Cannabis Businesses Targeted in Looting and Robberies, Lawmakers in Connecticut and Iowa Approve Medical Cannabis Expansion: Week in Review

This week, rioters and looters targeted cannabis businesses, breaking into dispensaries and stealing cannabis products and cash from mostly small businesses amid protests denouncing the extrajudicial killing of George Floyd. Elsewhere, in Connecticut and Iowa, lawmakers approved legislation to expand the states’ medical cannabis programs.

Here, we’ve rounded up the 10 headlines you need to know before this week is over.

  • Federal: Rioters and looters targeted cannabis businesses this past week, breaking into dispensaries and stealing cannabis products and cash from mostly small businesses amid protests denouncing the extrajudicial killing of George Floyd. Dozens of cannabis operations across the country were targeted by looters and unaffiliated armed individuals, who broke windows, display cases and entered secured areas. Read more
  • Louisiana: The Louisiana House has approved legislation that would expand access to the state’s medical cannabis program, sending the bill to Gov. John Bel Edwards. House Bill 819, sponsored by Rep. Larry Bagley (R-Stonewall), would allow any doctor to recommend medical cannabis for any debilitating condition. Read more
  • Arkansas: A campaign seeking to place an adult-use cannabis legalization initiative on Arkansas’ 2020 ballot has renewed its signature gathering efforts after a recent court ruling that allows petitioners to collect signatures remotely. Arkansas True Grass, one of two groups supporting proposed constitutional amendments to legalize adult-use cannabis in the state, previously announced last week that it was abandoning efforts to place its initiative on the 2020 ballot, instead focusing on qualifying the measure in 2022. Read more
  • Colorado: Gov. Jared Polis has extended through June 28 executive orders that allow medical cannabis dispensaries to offer online ordering, curbside pickup and telemedicine in response to the COVID-19 pandemic. While Colorado’s medical cannabis law prohibited these services, Polis issued orders in March in response to the coronavirus crisis that allow dispensaries to offer online ordering and payment, as well as curbside pickup, to help promote social distancing and slow the spread of the virus. Read more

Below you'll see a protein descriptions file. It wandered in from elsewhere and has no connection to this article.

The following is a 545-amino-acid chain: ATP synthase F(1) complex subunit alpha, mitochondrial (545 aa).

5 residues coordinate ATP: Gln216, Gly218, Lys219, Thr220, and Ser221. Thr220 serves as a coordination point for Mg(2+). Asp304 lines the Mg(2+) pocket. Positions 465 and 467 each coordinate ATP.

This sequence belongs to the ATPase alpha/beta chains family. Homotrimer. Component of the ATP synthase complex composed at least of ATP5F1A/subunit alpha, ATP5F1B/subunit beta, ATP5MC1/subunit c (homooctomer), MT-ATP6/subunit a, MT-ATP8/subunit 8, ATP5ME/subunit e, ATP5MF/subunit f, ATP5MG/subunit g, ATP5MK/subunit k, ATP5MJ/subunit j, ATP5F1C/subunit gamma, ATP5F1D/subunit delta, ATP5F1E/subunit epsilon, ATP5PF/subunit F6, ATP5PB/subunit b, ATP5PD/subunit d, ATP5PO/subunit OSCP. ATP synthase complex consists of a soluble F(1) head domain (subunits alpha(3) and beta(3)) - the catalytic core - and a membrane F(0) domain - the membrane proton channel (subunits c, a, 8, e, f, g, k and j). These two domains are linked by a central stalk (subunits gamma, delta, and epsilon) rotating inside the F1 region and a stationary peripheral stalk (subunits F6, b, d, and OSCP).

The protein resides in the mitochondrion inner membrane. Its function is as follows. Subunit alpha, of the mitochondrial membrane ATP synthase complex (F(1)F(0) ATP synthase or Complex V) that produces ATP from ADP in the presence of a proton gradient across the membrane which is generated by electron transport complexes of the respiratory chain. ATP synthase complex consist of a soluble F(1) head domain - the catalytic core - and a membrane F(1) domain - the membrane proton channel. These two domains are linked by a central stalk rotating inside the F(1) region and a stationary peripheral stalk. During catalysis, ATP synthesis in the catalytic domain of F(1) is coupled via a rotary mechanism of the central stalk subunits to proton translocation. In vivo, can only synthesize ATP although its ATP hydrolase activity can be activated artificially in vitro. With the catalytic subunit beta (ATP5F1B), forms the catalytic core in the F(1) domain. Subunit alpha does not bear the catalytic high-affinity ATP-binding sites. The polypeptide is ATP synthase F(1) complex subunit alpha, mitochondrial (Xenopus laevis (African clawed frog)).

• Maine: Maine Cannabis Coalition, a group of local cannabis businesses, filed a lawsuit against the state May 29 following Maine’s decision to eliminate its residency requirement for adult-use cannabis businesses. Last month, the state reached an agreement with cannabis operator Wellness Connection of Maine that repealed a rule requiring license applicants to live in the state for a minimum of four years after Wellness Connection filed a lawsuit in March to challenge the constitutionality of the residency requirement. Read more
  • Oklahoma: The state’s medical cannabis sales surpassed $73 million in May, the highest monthly figure since the program launched. Figures from the Oklahoma Tax Commission show May sales generated more than $11.6 million in sales tax revenue, which includes $6.5 million in state and local taxes and another $5.1 million from the state’s cannabis excise tax. Read more
  • Montana: A recent rule change in Montana allows the state’s registered medical cannabis patients to be “untethered” from dispensaries, meaning that patients previously tied to one provider can now purchase medical cannabis from any dispensary in the state. The new policy took effect June 2. Read more
  • Connecticut: The General Assembly’s only bipartisan committee voted June 2 to add chronic pain and Ehlers-Danlos Syndrome to the state’s medical cannabis program. The Regulation Review Committee’s vote comes eight months after a panel of physicians recommended adding the conditions to the program, and brings the total number of qualifying conditions for adults to 38, while there are 10 qualifying conditions for children under the age of 18. Read more
  • Iowa: The Senate passed a bill June 3 to change the THC cap in the state’s medical cannabis program, sending the legislation to Gov. Kim Reynolds. The legislation, which cleared the House in March, would replace the state’s current 3% THC limit for medical cannabis products with a limit of 4.5 grams of THC in a 90-day period. Read more
  • California: Gov. Gavin Newsom is predicting a decline in cannabis sales due to the coronavirus crisis. In January, Newsom projected that the state’s cannabis excise tax would generate $479 million in revenue this year and $590 million in the fiscal year starting July 1, the news outlet reported, but according to his revised budget, he is predicting $443 million this year and $435 million next year as the state’s economy faces a recession due to the pandemic. Read more

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